1. application.loadCurrentUserEnvironment ( "NameOfYourEnvironment" )

Please note that it is not possible to use multiple environments concurrently. Every user can have only one CurrentUserEnvironment active at a time. In other words, it is not possible to load different saves for different categories, like one STS for potions, one STS for weapons, one STS for level data. Variables of the current environment will also not survive the loading of another environment. This code will fail:

  1. application.setCurrentUserEnvironmentName ( "Env1" )
  2. application.setCurrentUserEnvironmentVariable ( "nVar1", 10 )
  3. -- check data
  4. log.message ( application.getCurrentUserEnvironmentVariable ( "nVar1" ) ) -- 10
  5. --load different environment
  6. application.loadCurrentUserEnvironment ( "Default" )
  7. log.message ( application.getCurrentUserEnvironmentVariable ( "nVar1" ) ) -- NIL

To work around this limitation and simulate groups and categories, you have to use the dot syntax.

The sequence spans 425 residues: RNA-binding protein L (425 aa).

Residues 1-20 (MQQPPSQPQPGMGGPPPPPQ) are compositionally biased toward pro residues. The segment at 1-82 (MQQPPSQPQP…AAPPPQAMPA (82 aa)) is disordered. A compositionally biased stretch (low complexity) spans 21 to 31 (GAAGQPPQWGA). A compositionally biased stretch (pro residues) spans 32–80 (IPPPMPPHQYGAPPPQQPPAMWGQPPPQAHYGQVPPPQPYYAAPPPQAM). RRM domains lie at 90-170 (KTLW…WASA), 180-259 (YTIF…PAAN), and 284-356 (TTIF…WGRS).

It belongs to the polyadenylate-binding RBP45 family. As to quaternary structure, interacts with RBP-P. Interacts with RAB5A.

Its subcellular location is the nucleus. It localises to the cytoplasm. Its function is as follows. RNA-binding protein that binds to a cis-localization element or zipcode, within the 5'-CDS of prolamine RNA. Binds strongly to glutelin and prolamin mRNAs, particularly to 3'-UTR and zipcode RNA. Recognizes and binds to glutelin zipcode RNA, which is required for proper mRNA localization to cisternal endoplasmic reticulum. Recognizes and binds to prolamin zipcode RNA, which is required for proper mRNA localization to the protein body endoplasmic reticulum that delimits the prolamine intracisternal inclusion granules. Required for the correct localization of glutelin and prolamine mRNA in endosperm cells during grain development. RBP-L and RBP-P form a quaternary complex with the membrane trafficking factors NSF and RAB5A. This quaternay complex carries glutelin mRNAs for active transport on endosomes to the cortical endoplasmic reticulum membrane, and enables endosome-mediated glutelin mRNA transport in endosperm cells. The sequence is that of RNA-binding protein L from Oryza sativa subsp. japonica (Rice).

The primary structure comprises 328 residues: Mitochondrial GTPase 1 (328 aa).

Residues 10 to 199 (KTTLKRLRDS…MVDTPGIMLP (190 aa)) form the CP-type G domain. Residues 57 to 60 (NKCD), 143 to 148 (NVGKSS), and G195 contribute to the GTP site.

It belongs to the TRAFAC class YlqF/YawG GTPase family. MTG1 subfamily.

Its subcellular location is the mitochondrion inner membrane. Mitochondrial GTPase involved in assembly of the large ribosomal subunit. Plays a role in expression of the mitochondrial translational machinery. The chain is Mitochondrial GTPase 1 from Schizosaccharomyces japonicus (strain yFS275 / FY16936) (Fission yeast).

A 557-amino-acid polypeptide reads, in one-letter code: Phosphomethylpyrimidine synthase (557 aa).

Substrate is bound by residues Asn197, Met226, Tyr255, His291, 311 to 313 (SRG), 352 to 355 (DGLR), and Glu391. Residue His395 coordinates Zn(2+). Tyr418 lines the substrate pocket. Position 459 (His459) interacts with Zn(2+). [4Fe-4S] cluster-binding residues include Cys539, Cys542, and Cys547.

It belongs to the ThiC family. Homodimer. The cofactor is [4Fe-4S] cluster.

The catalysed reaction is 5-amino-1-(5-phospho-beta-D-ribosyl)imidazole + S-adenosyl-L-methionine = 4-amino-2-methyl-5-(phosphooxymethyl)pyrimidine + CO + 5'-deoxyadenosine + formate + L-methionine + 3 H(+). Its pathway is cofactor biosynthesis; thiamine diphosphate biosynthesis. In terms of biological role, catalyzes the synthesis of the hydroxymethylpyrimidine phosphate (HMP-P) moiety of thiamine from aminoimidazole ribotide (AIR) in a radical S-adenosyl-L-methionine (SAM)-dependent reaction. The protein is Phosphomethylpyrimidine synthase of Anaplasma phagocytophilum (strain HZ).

Dot syntax and wildcards

Using dot syntax to group the items in an environment items has a number of advantages. For one, it is easier for you to keep track of your variables, since they are logically organized. Furthermore, you can easily select grouped items for storage through a wildcard. In the following snippet, we are going to save only the potion variables instead of the entire environment:

  1. application.saveCurrentUserEnvironmentVariable ( "potions.*" )

There are 2 common pitfalls with wildcard selectors. First of all, the command above will only save all potions.* variables that are in the currentUserEnvironment in the game. It will not perform checks for unused/unset variables in the file on disk. Consider the following code, where the player has depleted his FrostResist potion stash:

  1. application.setCurrentUserEnvironmentVariable ( "potions.stamina", 3 )
  2. application.setCurrentUserEnvironmentVariable ( "potions.frostResist", 1 )
  3. -- later, frostResist potion gets depleted (mistake)